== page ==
Celtic Riverside – The Online Journal of James Keenan

Fate (a few thoughts on predetermination from a formerly depressed and anxious free-will thinker that I hope improves your day)

I am not a religious man. In fact, apart from stolen moments of wonderment I don’t even consider myself all that spiritual. There is superficial beauty in the world, and there is deeper beauty that derives from the purpose and meaning we create for ourselves. Everything that constitutes my life is the result of decisions I made, always of my own conventions and protocols (even when that means feeling pressure from outside forces), and accepting (or attempting not to accept) responsibility for the consequences of those decisions. The human condition is often a cold one, taking place in a universe that does not care about what we care about. It operates according to a strict set of physics that will autocorrect itself if one attempts to deviate too far from how things ought to be.

And it is here, somewhere between learning to find purpose and meaning specific to my life and existing in such a cold, calculating universe that I find a beautiful fate.

It cannot be experienced in the moment – at least not often – only in retrospect. My decisions were my own. But if I had not absolutely hated my last job so much, if they had not interfered with an opportunity for a new job in Ft. Lauderdale, I might not have quit when I did – in time to land my current job, meet wonderful new friends, and gain a better understanding of what I want in life. I might even have landed in Florida, hundreds of miles from my current happiness. I wouldn’t have had that terrible previous job if I hadn’t graduated, years after what one considers traditional because I couldn’t decide on a major, and decided that I needed a new challenge. The slightest deviation in that series of events would have prevented this present happiness and hope for the future.

Or consider that the same slight deviation might have accelerated the process, introducing me to people and things earlier in my life. I could be madly in love with a woman who was dating someone else or wasn’t ready to be as serious about a relationship. I would be less patient, having not learned that lesson yet. I might enjoy computer science and analysis less. I might still be eager to travel constantly, having not travelled frequently enough to realise that gets tiring after awhile. At 28 I’m greedy enough to say that I’d want to have all those extra years of happiness with these people and doing these things, but it simply could not have happened any sooner and been so effective.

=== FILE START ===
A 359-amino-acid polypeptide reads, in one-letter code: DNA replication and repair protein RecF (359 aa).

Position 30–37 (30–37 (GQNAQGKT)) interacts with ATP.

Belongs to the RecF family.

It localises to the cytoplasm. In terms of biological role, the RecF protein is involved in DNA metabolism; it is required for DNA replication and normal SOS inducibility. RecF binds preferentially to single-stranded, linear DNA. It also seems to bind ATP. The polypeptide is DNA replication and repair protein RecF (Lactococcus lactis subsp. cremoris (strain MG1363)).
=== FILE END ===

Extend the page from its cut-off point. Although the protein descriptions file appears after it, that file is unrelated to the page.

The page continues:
Life will get worse. I’m going to lose people and things contributing to this current state of happiness and it’s going to hurt. A lot. Some of them I’m not going to appreciate enough while they’re here, realising only after the loss just how important they were. I will wonder what would have happened if I had done things I hadn’t; if I hadn’t done things I had. Life will get better. I will continue to steal little moments, even during some of those darker times when things hurt because that’s what people do – they find ways to steal happiness from an indifferent existence.

Because here’s the thing about a coldly logical and seemingly random universe: it leaves room for only one outcome. Fate. I am the sum of my past – and while I can override anything I want and make the uncharacteristic decision, it has to be within my character to do that. I let my inhibitions down enough to make a less-than-sharp decision today because I felt tired because I stayed up last night because I wanted to see a baseball game….I encountered people at the game and interacted with them, the sum of their parts colliding with mine. We don’t always have the answers but I believe they exist. I believe that with enough data the universe isn’t random at all, but coldly predictable. If we attempt to stray too far from the intended course life will autocorrect to put us back on course, the way an earthquake corrects pressure or a storm system breaks humidity. Even at its most violent and upsetting life is doing what is logical to putting things as they ought to be. And we fear the storm – we get depressed, anxious, terrified…I’m not saying we even try not to be those things. But the storm will pass and we may even have to rebuild in its wake because it was stronger than it needed to be, but it will pass and leave things better. It’s not supernatural – it’s as natural as the run rising in the east. Some days the storm will obscure the sun, but it rises all the same. And that’s what we as humans do. We rise all the same.

After thought: Sir James Barrie wrote of Tinkerbell in the original version of the story, “being so small, she only had room for one emotion at a time.” And while we mostly enjoy having things defined (myself to a great extent), it’s important not to oversimplify the equation. Rarely in adult life is one purely happy, purely sad, purely afraid, or purely angry, but rather some mixture of these. Don’t let one take hold and define you.

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